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Data from: The pursuit strategy of predatory bluefish

Citation

McHenry, Matthew et al. (2019), Data from: The pursuit strategy of predatory bluefish, Dryad, Dataset, https://doi.org/10.5061/dryad.p6m4jm3

Abstract

A predator's ability to capture prey depends critically on how it coordinates its approach in response to a prey's motion. Flying insects, bats, and raptors are capable of capturing prey with a strategy known as parallel navigation, which allows a predator to move directly toward the anticipated point of interception. It is unclear if predators using other modes of locomotion are capable of employing this strategy when pursuing evasive prey. Using kinematic measurements and mathematical modeling, we tested whether bluefish (Pomatomus saltatrix) pursue prey fish (Fundulus heteroclitus) with parallel navigation. We found that the directional changes of bluefish were not consistent with this strategy, but rather were predicted by a strategy known as deviated pursuit. Although deviated pursuit requires few sensory cues and relatively modest motor coordination, a comparison of mathematical models suggested negligible differences in path length from parallel navigation, largely due to the acceleration exhibited by bluefish near the end of a pursuit. Therefore, the strategy of bluefish is unlike flying predators, but offers comparable performance with potentially more robust control that may be well-suited to the visual system and habitat of fishes. These findings offer a foundation for understanding the sensing and locomotor control of predatory fishes.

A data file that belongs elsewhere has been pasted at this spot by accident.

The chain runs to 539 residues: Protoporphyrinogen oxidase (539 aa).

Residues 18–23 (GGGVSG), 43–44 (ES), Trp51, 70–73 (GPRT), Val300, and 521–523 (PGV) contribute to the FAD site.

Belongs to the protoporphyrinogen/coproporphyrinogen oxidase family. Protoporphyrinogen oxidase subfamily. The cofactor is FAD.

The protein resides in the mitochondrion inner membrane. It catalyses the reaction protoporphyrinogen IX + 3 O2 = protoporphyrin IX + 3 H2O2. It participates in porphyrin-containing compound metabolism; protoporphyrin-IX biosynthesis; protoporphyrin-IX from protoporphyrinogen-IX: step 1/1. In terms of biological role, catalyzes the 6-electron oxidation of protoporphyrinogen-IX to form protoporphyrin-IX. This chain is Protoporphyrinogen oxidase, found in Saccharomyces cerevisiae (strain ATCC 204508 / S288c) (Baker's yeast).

Usage Notes

Funding

National Science Foundation, Award: IOS-1354842